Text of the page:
Open Access

Specific coping strategies moderate the link between emotion expression deficits and nonsuicidal self-injury in an inpatient sample of adolescents

Child and Adolescent Psychiatry and Mental Health201711:21

DOI: 10.1186/s13034-017-0158-3

Received: 12 October 2016

Accepted: 22 March 2017

Published: 13 April 2017

Abstract

Background

Non-suicidal self-injury (NSSI) is a behavior of increasing prevalence in adolescents with links to various negative mental health and adjustment outcomes. Poor emotion expression has been linked with NSSI use, whereas the use of adaptive coping strategies has been identified as a protective factor against NSSI. The current study examined whether specific coping strategies moderate the relation between poor emotion expression and NSSI, and whether moderation is conditional on adolescent gender.

Methods

Ninety-five adolescents hospitalized on an acute care inpatient psychiatric unit completed questionnaires measuring NSSI, emotion expression and use of specific coping strategies (i.e., problem-focused coping, positive reframing coping, support seeking, avoidance, and distraction).

Results

Results indicated that poor emotion expression was positively associated with NSSI. Positive reframing and support seeking emerged as significant moderators of the poor emotion expression—NSSI link. This result was not conditional upon adolescent gender. Problem-focused coping, avoidance, and distraction did not emerge as significant moderators.

Conclusions

Encouraging youth to use particular coping strategies might protect against the negative impact of emotion expression deficits for both boys and girls.

Keywords

Nonsuicidal self-injury Adolescent Coping

Background

Nonsuicidal self-injury (NSSI) is the intended destruction or alteration of one’s body tissue without conscious intention to attempt suicide [1]; NSSI includes behaviors that are not culturally normative and manifests most commonly as cutting, burning, scratching, and head banging/hitting, among other methods [2]. Particularly alarming is the commonplace occurrence of NSSI within psychiatric adolescent samples, with reported rates ranging from 40% to as high as 82% [3, 4]. In light of this, much research has focused on correlates as well as risk and protective factors of NSSI among youth. At the foreground of this research has been the role of emotion-related deficits in adolescents who engage in NSSI [3, 5]. In particular, previous work has focused on dysregulated emotional expression, including poor emotion awareness and reluctance to express emotions, as key factors associated with NSSI [610]. It is thus important to consider factors that might buffer the negative impact of emotion expression deficits on NSSI. The current study examined whether specific coping strategies moderate the link between poor emotion expression (i.e., poor emotion awareness and reluctance to express emotion) and NSSI in an inpatient adolescent sample.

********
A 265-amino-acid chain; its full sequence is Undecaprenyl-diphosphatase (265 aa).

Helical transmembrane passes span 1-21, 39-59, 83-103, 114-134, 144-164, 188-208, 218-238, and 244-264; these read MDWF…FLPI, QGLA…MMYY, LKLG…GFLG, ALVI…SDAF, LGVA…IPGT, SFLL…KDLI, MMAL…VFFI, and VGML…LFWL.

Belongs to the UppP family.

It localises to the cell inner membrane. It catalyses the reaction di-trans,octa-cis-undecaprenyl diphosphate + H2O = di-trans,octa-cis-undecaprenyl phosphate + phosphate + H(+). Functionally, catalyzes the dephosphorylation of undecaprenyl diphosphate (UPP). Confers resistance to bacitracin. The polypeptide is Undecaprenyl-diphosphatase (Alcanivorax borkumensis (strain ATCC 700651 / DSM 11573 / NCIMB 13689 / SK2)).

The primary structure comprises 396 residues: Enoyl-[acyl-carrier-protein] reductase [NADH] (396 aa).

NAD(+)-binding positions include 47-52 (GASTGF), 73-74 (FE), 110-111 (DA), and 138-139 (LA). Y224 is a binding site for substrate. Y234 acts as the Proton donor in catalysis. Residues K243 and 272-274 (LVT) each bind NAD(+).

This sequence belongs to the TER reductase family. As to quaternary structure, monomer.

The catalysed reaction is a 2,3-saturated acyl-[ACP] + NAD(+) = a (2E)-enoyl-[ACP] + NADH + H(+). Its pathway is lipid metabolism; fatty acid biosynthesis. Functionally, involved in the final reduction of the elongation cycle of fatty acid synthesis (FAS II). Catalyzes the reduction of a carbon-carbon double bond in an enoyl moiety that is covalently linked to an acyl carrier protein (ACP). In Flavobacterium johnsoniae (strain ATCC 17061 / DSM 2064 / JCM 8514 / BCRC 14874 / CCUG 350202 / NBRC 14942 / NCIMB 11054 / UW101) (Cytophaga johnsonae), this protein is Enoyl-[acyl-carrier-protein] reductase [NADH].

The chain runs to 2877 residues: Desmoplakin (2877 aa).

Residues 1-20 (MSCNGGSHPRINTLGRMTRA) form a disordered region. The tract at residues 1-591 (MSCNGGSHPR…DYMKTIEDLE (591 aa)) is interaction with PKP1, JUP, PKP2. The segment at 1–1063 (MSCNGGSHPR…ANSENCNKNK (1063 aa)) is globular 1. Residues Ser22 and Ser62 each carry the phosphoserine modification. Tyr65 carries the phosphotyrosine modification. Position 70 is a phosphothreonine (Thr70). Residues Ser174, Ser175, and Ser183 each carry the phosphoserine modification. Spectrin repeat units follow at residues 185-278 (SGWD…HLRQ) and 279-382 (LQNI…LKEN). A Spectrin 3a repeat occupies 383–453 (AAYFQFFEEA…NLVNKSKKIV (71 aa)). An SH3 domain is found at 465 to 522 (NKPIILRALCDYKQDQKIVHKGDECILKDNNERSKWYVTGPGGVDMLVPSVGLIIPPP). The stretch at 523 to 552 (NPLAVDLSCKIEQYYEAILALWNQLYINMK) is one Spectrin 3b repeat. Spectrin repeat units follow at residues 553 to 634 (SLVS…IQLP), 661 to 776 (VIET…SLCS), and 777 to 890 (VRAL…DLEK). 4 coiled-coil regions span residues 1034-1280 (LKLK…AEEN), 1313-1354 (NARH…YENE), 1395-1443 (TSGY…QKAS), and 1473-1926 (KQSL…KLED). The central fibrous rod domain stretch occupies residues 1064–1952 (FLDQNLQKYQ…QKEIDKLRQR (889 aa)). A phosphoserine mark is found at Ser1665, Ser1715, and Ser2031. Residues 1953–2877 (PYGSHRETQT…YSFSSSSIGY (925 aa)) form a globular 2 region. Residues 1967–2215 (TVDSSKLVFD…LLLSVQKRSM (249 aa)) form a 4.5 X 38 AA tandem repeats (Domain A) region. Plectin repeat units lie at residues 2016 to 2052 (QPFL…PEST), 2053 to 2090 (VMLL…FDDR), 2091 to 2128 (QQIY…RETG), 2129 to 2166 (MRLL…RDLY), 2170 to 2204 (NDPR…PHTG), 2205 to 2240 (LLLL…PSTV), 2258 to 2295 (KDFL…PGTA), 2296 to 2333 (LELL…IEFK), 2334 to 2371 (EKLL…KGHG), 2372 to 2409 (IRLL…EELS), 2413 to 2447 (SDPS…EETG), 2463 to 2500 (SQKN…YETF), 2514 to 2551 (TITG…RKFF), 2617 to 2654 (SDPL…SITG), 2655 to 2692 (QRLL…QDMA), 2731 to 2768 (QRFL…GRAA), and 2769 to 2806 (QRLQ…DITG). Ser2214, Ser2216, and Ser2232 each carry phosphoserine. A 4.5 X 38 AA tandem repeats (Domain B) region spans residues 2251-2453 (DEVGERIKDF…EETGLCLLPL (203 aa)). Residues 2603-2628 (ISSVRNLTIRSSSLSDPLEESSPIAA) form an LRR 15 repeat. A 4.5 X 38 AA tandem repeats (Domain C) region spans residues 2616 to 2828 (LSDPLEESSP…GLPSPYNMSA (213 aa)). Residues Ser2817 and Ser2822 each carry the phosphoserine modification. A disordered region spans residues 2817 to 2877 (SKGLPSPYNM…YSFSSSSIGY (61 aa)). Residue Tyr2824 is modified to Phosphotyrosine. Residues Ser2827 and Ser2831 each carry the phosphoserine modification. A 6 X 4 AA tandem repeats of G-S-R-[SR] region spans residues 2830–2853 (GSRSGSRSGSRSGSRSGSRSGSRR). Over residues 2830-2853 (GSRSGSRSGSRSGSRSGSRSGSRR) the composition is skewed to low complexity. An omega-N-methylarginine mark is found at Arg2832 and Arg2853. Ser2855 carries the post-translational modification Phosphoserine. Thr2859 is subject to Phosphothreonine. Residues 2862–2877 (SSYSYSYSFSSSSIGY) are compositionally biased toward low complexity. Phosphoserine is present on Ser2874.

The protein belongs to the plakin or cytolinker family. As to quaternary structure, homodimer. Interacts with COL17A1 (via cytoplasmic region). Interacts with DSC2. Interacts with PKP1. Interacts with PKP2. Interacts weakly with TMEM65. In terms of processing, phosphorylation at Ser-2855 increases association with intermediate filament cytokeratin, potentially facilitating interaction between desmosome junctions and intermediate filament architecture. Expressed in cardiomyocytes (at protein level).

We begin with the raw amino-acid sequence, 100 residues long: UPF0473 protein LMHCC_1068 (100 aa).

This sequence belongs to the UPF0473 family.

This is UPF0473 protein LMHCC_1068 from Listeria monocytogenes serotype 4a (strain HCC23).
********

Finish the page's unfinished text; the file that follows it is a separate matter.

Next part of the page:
Emotion expressivity and NSSI

Consistent with theoretical models of emotional disturbances [7] and NSSI including Linehan’s Biosocial Model [5, 6] and Yates’ Developmental Psychopathology model of NSSI [8], a majority of adolescents report engaging in NSSI to obtain rapid—albeit temporary—relief from intense negative emotions [5, 6]. Accordingly, considerable research has accumulated on the links between emotion deficits and NSSI in adolescents. Poor emotion expression in particular warrants attention as a key risk factor for NSSI. For instance, Gratz [9] found that low emotion expression was associated with more frequent self-harm among young college females. In another study, Sim and colleagues [10] found that emotion expression mediated the link between parental reactions to children’s display of emotions and NSSI in an inpatient sample of adolescent girls. These emotion expression skills—emotion awareness and willingness to express—have been identified as correlates and predictors of NSSI in past research [1014]. Individuals who have difficulty with emotion awareness are likely to also have difficulties modulating their emotional responses to stimuli, primarily because they cannot match emotion regulation strategies to the emotion experienced [10]. Regarding emotion expression, a robust body of literature suggests that emotional suppression leads to paradoxical effects such as increases in sympathetic nervous system activity [15]. Further, adolescents who are unwilling to express their emotions might not have access to support from others as a means of regulating distress. Access to useful coping strategies might be particularly relevant to these adolescents. Given these findings, it is important to consider factors that might mitigate the impact of poor emotion expression on NSSI. In the current study, we investigated unique coping strategies as potential mitigating factors.

Coping and NSSI